October 2011 Newsletter
On Tuesday, November 8, voters will decide on 10 proposed amendments to the Texas Constitution. More than 450 changes have been approved since the original Constitution was adopted in 1876. Proposed constitutional amendments appear on the ballot on the same day other city officials and school board members are elected.
Proposed constitutional amendments go to the voters if they are first approved by two-thirds of the members of both the Texas House and the Texas Senate. The governor cannot veto a constitutional amendment. That right is left to the voters of the state.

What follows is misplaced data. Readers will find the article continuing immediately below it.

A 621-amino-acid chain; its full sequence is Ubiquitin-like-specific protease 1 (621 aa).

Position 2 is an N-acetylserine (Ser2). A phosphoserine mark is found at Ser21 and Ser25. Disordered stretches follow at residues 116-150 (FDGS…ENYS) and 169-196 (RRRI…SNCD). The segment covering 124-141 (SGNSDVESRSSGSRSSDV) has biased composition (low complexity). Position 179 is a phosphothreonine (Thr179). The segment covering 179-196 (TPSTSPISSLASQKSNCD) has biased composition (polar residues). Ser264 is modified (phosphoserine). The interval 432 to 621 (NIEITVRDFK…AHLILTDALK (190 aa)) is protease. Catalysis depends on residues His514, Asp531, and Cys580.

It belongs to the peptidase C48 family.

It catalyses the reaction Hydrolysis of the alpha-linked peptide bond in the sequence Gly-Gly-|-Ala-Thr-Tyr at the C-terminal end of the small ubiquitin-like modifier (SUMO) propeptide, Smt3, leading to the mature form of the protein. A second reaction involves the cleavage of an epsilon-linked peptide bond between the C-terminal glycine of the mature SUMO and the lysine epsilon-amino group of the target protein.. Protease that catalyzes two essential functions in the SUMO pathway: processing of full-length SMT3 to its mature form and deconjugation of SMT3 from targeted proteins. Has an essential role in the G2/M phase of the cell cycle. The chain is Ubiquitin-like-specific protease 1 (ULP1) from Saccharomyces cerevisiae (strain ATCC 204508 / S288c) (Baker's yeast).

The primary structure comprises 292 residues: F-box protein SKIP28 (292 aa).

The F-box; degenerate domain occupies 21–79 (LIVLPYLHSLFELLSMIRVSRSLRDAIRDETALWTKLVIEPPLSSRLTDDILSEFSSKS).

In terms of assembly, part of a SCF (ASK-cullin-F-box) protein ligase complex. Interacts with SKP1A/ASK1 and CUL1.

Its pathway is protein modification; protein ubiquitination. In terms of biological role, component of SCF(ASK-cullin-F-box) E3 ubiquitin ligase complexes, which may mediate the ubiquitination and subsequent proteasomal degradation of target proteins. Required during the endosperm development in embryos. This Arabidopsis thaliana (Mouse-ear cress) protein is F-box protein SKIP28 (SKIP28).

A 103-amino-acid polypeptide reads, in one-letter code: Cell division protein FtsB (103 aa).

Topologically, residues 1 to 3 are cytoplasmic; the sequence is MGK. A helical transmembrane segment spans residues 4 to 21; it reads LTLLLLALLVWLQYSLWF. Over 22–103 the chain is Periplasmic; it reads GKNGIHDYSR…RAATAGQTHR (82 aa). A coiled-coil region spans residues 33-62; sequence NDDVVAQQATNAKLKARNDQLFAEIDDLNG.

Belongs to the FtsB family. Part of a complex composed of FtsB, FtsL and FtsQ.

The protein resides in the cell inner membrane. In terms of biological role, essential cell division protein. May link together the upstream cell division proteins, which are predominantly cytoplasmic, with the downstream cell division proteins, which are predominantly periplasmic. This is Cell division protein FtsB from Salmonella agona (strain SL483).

While none of the propositions this year are controversial in nature, they are important. Propositions 2 and 3 would authorize the issues of additional state bonds for water development loans to local government agencies and for student loans. Also, Proposition 9 would allow the governor to grant pardons to a category of accused persons who are currently denied that opportunity.